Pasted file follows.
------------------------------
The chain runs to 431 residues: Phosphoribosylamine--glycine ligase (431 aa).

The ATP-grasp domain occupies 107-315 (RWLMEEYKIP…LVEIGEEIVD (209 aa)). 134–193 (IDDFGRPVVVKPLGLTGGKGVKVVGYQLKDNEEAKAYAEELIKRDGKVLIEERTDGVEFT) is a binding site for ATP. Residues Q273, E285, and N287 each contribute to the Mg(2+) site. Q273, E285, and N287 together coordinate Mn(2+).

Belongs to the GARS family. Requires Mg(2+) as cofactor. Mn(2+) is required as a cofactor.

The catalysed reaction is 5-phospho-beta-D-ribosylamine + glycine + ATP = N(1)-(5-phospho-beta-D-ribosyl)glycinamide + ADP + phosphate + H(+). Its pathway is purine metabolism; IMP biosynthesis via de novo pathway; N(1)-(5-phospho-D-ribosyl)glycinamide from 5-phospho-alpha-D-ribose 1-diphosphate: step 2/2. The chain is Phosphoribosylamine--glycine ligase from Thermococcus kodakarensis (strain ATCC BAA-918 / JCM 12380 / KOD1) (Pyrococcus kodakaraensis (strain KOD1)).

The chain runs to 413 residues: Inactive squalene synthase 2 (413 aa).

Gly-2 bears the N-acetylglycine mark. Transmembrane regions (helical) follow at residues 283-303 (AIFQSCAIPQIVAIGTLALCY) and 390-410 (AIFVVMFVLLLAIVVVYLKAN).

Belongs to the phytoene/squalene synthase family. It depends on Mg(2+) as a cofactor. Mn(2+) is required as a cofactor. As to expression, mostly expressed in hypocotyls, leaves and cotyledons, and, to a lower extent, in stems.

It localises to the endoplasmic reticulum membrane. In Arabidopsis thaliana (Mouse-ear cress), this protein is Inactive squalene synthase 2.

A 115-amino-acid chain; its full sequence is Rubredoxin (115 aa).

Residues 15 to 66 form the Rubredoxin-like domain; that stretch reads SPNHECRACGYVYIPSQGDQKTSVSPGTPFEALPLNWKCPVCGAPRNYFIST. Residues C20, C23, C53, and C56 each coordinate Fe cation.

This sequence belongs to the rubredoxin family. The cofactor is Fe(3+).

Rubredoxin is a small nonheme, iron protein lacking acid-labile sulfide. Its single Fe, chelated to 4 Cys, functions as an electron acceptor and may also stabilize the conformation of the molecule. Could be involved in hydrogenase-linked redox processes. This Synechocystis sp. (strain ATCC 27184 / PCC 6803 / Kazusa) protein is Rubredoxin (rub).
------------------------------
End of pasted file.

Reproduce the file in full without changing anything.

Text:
The chain runs to 431 residues: Phosphoribosylamine--glycine ligase (431 aa).

The ATP-grasp domain occupies 107-315 (RWLMEEYKIP…LVEIGEEIVD (209 aa)). 134–193 (IDDFGRPVVVKPLGLTGGKGVKVVGYQLKDNEEAKAYAEELIKRDGKVLIEERTDGVEFT) is a binding site for ATP. Residues Q273, E285, and N287 each contribute to the Mg(2+) site. Q273, E285, and N287 together coordinate Mn(2+).

Belongs to the GARS family. Requires Mg(2+) as cofactor. Mn(2+) is required as a cofactor.

The catalysed reaction is 5-phospho-beta-D-ribosylamine + glycine + ATP = N(1)-(5-phospho-beta-D-ribosyl)glycinamide + ADP + phosphate + H(+). Its pathway is purine metabolism; IMP biosynthesis via de novo pathway; N(1)-(5-phospho-D-ribosyl)glycinamide from 5-phospho-alpha-D-ribose 1-diphosphate: step 2/2. The chain is Phosphoribosylamine--glycine ligase from Thermococcus kodakarensis (strain ATCC BAA-918 / JCM 12380 / KOD1) (Pyrococcus kodakaraensis (strain KOD1)).

The chain runs to 413 residues: Inactive squalene synthase 2 (413 aa).

Gly-2 bears the N-acetylglycine mark. Transmembrane regions (helical) follow at residues 283-303 (AIFQSCAIPQIVAIGTLALCY) and 390-410 (AIFVVMFVLLLAIVVVYLKAN).

Belongs to the phytoene/squalene synthase family. It depends on Mg(2+) as a cofactor. Mn(2+) is required as a cofactor. As to expression, mostly expressed in hypocotyls, leaves and cotyledons, and, to a lower extent, in stems.

It localises to the endoplasmic reticulum membrane. In Arabidopsis thaliana (Mouse-ear cress), this protein is Inactive squalene synthase 2.

A 115-amino-acid chain; its full sequence is Rubredoxin (115 aa).

Residues 15 to 66 form the Rubredoxin-like domain; that stretch reads SPNHECRACGYVYIPSQGDQKTSVSPGTPFEALPLNWKCPVCGAPRNYFIST. Residues C20, C23, C53, and C56 each coordinate Fe cation.

This sequence belongs to the rubredoxin family. The cofactor is Fe(3+).

Rubredoxin is a small nonheme, iron protein lacking acid-labile sulfide. Its single Fe, chelated to 4 Cys, functions as an electron acceptor and may also stabilize the conformation of the molecule. Could be involved in hydrogenase-linked redox processes. This Synechocystis sp. (strain ATCC 27184 / PCC 6803 / Kazusa) protein is Rubredoxin (rub).